• 3.1. Packaging trends: from discreet bare die (COB) to wafer-level packaging and beyond?
  • 3.2. Packaging trends: AiP goes commercial?
  • 3.3. Packaging trends: from discreet bare die (COB) to wafer-level packaging and beyond?
  • 3.4. Comparison of die vs packaged options
  • 3.5. eWLP vs flip chip and BGA in terms of insertion loss
  • 3.6. Radar packaging: Material opportunities
  • 3.7. Glass and panel level packaging of radars?
  • 3.8. Function integration trend: from discreet to full chip-level function integration
  • 3.9. Function integration trends: towards true radar-in-a-chip
  • 3.10. Evolution of radar chips towards all-in-one designs


  • 4.1. Board trends: from separate RF board to hybrid to full package integration?
  • 4.2. Hybrid board is the norm
  • 4.3. Hybrid board: what is it
  • 4.4. Packaging trends: AiP goes commercial?


  • 5.1. Overview of the high level requirements for high frequency operation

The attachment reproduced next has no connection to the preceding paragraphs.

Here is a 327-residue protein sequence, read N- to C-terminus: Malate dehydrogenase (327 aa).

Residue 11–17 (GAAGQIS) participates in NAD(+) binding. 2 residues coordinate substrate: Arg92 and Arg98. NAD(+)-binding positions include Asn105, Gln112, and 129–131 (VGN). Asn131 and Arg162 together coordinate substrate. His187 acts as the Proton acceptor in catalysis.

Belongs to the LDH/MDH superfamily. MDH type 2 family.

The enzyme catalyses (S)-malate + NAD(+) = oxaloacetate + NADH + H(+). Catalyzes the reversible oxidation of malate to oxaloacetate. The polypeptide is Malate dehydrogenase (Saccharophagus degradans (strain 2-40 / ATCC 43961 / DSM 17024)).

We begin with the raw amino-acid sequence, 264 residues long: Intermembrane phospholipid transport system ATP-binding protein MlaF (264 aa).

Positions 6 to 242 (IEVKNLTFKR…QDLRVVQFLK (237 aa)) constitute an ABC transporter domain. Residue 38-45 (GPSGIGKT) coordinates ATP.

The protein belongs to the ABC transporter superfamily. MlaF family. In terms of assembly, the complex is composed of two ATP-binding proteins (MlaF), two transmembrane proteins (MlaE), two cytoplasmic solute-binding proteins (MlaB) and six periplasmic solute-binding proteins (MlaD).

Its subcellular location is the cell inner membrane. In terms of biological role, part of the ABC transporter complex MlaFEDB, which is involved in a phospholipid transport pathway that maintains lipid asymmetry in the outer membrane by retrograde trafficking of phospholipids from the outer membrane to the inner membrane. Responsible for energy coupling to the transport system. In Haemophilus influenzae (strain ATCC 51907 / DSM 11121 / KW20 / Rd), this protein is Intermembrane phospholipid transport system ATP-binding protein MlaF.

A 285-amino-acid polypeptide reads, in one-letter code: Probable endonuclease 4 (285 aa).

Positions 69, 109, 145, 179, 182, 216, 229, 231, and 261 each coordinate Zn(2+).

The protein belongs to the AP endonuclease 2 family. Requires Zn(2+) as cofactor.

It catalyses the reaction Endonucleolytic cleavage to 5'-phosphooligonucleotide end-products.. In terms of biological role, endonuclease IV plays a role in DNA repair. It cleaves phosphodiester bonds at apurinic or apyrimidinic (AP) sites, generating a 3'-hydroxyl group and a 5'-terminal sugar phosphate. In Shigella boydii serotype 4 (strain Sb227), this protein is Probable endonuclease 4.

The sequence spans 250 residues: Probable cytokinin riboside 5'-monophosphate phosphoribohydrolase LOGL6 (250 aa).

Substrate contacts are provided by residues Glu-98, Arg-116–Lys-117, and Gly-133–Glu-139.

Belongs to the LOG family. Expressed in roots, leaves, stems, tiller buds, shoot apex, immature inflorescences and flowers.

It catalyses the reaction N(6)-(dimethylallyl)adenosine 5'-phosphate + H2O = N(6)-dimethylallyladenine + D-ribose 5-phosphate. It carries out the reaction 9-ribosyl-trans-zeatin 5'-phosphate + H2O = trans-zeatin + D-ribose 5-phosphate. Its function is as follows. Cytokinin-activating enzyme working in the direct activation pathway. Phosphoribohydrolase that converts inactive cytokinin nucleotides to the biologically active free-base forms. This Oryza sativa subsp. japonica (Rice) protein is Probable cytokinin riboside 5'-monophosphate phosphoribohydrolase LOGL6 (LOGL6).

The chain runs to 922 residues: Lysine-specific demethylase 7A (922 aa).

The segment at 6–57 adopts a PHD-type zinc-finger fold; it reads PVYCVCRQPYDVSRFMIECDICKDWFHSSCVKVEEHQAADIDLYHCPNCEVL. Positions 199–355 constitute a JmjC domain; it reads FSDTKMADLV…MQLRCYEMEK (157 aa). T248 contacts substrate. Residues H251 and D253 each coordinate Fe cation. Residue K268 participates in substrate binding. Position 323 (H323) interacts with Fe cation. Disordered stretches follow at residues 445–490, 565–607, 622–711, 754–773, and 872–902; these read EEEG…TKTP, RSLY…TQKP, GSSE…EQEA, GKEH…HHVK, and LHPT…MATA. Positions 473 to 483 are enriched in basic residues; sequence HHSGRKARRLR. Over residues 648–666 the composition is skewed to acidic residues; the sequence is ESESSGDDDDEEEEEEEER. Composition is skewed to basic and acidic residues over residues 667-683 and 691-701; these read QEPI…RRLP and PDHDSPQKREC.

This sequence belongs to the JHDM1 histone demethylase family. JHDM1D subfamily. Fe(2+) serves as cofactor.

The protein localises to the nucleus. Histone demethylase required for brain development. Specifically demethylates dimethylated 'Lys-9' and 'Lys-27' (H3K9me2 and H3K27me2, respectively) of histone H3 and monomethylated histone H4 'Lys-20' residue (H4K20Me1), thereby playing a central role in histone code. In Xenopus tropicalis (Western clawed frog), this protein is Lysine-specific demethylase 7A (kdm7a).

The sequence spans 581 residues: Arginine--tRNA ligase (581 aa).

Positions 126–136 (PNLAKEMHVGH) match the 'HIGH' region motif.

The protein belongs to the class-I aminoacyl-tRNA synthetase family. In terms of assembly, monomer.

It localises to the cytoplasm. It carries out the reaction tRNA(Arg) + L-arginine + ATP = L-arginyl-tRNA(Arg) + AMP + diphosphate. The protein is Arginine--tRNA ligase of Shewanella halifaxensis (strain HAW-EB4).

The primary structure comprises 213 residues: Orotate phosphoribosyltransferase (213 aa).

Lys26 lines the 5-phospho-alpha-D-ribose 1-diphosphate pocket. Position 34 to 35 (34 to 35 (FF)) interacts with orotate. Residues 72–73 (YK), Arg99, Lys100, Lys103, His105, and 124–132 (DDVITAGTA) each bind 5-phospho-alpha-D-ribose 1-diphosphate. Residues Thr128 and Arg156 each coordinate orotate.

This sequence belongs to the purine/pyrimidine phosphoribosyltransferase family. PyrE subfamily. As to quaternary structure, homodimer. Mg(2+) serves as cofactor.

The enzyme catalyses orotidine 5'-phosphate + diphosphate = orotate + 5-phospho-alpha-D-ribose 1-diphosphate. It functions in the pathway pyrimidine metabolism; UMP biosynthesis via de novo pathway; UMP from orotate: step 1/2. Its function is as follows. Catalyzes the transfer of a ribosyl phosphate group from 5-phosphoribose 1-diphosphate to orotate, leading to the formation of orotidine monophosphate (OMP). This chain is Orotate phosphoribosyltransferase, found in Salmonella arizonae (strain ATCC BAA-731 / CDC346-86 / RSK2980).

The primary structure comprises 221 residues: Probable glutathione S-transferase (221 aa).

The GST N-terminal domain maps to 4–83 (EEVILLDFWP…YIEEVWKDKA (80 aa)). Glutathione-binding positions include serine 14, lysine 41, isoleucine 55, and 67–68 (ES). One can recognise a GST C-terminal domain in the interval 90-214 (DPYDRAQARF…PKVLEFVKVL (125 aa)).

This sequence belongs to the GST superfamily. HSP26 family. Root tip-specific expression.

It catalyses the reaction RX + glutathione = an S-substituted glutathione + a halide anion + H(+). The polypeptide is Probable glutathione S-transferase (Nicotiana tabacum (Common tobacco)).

• 5.2. Interconnect design for high frequency electronics
  • 5.3. Passives: scaling challenges with frequency
  • 5.4. Passives: transition towards embedded
  • 5.5. Effect of low dielectric constant (I): feature sizes
  • 5.6. Effect of low dielectric constant (II): thinness
  • 5.7. Thinning the substrate at high frequencies: the challenge
  • 5.8. Dielectric constant: benchmarking different substrate technologies
  • 5.9. Dielectric constant: stability vs frequency for different organic substrates (PI, PTFE, LCP, thermosets, etc.)
  • 5.10. Dielectric constant: stability vs frequency for different inorganic substrates (LTCC, glass)
  • 5.11. Loss tangent: benchmarking different substrate technologies
  • 5.12. Loss tangent: stability vs frequency for different substrates
  • 5.13. Dielectric constant and loss tangent stability: behaviour at mmwave frequencies and higher